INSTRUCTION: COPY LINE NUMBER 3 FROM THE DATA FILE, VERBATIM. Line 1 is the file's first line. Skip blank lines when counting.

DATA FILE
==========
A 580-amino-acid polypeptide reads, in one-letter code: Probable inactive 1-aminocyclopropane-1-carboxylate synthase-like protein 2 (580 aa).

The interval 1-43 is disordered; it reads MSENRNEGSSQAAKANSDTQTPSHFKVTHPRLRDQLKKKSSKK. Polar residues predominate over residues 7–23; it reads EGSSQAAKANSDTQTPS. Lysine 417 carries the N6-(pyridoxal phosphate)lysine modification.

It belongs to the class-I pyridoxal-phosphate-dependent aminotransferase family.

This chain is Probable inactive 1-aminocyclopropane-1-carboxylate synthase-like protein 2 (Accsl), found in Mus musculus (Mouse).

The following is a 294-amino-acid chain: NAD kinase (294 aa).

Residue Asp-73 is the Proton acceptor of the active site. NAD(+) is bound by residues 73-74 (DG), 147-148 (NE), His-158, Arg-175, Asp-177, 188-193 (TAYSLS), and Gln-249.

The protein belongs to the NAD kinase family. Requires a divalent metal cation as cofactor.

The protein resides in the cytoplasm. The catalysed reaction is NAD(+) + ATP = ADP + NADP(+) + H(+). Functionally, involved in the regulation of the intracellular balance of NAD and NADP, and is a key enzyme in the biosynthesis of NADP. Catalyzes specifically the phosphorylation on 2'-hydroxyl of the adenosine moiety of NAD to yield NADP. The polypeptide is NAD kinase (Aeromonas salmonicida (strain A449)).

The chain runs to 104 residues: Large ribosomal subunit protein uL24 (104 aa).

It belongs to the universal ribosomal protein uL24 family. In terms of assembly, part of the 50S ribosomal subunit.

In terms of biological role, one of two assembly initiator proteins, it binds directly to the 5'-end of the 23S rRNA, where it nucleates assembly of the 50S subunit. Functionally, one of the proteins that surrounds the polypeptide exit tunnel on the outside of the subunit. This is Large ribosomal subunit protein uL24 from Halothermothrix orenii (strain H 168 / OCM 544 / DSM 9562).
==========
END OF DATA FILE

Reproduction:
It belongs to the class-I pyridoxal-phosphate-dependent aminotransferase family.